Driving Politics
Home >Miscellaneous Issues > Miscellaneous > Ohio Supreme Court To Decide Homeowner Liability For Damage To Car 
Print It Email It Tweet It

Ohio Supreme Court To Decide Homeowner Liability For Damage To Car
Driver paralyzed after hitting reinforced roadside mailbox takes lawsuit against homeowner to the Ohio Supreme Court.

Ohio Supreme Court
By Richard Diamond

The highest court in Ohio is set to decide whether a homeowner with a reinforced mailbox is liable for the damages caused after a pickup truck smashed into that mailbox. Cletus Snay was driving to work on Young Road in Bellvue, Ohio, on December 19, 2016, when he hit a patch of black ice and swerved into the mailbox belonging to Matthew Burr. Unlike an ordinary mailbox that breaks apart on impact, Burr's was reinforced in such a way that Snay's Ford F-250 overturned on impact, causing a spinal injury that left Snay paralyzed.

Burr was tired of vandals destroying his mailbox, so he attached the mailbox to an eight-inch diameter metal post that he buried three feet into concrete, ensuring it would not be knocked over again. Snay's attorney insisted that taking this extraordinary step made Burr liable for what followed.

"The law has thus recognized that property owners cannot set traps to protect their property against petty theft or vandalism, a principle exemplified in the spring gun cases," attorney Kathleen J. St. John argued. "There is no reason why a similar principle should not govern the determination of duty when the property owner consciously constructs an unyielding mailbox post, knowing his method deviates from guidelines meant to protect errant motorists, but rejecting those guidelines in favor of protecting his mailbox against vandalism. Mailbox posts are replaceable, but science has yet to discover a means of reversing quadriplegia."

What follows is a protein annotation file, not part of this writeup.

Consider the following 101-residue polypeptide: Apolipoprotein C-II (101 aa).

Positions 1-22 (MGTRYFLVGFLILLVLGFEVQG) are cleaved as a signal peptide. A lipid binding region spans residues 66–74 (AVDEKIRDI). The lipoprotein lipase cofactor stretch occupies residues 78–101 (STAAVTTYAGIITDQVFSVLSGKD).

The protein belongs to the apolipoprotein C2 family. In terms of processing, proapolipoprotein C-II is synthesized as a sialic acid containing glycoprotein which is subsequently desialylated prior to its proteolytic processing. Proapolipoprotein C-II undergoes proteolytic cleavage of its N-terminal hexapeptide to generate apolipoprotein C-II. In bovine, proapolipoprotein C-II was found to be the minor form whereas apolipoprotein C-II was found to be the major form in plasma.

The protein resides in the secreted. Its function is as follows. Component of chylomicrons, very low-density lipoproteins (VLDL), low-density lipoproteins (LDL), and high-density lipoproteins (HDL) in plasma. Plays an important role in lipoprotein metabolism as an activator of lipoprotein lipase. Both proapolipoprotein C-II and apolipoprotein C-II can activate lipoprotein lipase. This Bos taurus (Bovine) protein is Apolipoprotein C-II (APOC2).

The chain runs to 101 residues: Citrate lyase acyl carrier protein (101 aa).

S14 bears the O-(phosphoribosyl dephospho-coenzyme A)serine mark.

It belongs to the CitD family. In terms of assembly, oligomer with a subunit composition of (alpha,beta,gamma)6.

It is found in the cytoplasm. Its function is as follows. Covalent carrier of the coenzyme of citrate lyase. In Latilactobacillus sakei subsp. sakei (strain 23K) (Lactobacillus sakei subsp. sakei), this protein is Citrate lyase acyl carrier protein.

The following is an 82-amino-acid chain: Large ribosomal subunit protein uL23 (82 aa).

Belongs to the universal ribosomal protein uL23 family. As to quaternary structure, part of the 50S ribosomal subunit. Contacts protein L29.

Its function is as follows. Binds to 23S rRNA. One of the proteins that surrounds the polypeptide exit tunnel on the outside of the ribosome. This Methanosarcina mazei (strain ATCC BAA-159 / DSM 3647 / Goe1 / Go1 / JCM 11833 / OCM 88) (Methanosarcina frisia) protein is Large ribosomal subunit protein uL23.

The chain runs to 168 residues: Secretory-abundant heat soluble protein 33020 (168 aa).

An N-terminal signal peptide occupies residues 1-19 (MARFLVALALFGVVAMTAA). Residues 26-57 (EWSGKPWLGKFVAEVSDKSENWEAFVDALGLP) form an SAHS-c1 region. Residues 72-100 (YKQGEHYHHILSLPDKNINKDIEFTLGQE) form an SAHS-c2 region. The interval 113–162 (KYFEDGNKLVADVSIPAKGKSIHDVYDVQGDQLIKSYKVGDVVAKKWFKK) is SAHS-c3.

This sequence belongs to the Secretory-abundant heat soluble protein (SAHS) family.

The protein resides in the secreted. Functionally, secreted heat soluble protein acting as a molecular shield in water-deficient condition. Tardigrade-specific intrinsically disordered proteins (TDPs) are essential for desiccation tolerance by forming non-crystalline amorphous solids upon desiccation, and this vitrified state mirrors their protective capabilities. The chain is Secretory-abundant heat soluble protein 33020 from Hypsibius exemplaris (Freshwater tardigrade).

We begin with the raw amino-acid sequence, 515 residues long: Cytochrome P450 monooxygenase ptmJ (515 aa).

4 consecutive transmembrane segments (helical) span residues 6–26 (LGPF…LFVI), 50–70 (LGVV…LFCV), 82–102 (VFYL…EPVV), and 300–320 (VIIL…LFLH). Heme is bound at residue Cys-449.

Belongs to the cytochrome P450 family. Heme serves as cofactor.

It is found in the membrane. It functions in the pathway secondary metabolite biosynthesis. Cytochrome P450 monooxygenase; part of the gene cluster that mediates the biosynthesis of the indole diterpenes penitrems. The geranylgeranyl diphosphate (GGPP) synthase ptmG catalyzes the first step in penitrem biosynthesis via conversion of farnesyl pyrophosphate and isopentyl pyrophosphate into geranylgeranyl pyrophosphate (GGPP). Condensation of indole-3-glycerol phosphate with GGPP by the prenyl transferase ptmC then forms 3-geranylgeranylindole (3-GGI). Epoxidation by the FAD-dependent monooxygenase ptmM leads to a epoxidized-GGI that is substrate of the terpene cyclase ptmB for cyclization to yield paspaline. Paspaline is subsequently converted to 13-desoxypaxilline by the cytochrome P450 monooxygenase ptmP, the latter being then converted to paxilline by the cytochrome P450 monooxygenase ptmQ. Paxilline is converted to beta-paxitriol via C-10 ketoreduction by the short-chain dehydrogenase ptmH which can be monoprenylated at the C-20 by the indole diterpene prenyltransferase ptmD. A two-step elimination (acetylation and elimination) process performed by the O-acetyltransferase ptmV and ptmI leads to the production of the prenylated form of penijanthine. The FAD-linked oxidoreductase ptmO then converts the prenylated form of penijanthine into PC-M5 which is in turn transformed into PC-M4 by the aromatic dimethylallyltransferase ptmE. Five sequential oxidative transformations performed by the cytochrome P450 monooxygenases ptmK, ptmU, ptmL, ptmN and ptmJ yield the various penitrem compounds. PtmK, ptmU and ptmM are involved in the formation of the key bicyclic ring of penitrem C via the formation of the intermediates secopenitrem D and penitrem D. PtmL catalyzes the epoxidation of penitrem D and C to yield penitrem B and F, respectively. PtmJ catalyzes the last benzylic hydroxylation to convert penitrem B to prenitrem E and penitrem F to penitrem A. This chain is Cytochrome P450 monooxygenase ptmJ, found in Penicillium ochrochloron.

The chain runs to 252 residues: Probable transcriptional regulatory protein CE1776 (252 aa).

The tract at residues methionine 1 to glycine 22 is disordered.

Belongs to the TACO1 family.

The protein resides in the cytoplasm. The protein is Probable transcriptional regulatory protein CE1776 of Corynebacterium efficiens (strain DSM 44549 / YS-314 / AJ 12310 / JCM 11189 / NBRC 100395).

Neither the Huron County Court of Common Pleas nor the state Court of Appeals found this argument persuasive. The appellate majority reasoned that the homeowner cannot be held responsible for what happens to someone who leaves the road, and that drivers need to be prepared since black ice is common in winter. Judge Christine M. Mayle, however, disagreed with her colleagues, saying Burr ignored recommendations from the post office designed to maximize safety. Douglas G. Leak, Burr's attorney, asked the high court to affirm the lower court decisions.

"In a long line of cases, this court has repeatedly and consistently addressed the same legal issue presented here," Leak wrote. "Does the owner of an off-road object owe a duty to an errant motorist who fails to maintain control of his or her vehicle, strays outside the ordinary course of travel and strikes the off-road object? On that issue, this court has repeatedly and consistently held that no duty is owed."

The high court justices heard arguments by teleconference last month and will likely issue a ruling before the end of the year.

Related News
OPINION: Stop nagging us to death

Ohio Supreme Court To Decide Homeowner Liability For Damage To Car

Court Blasts Speed Kills Justification For Oklahoma City Panhandler Ban

Utah Supreme Court Allows Take-Back On Red Light Testimony

OPINION: Latest travel data show why induced demand remains just a theory

View Main Topics:

Get Email Updates
Subscribe with Google
Subscribe via RSS or E-Mail

Back To Front Page

Front Page | Get Updates | Site Map | About Us | Search | RSS Feed Driving politics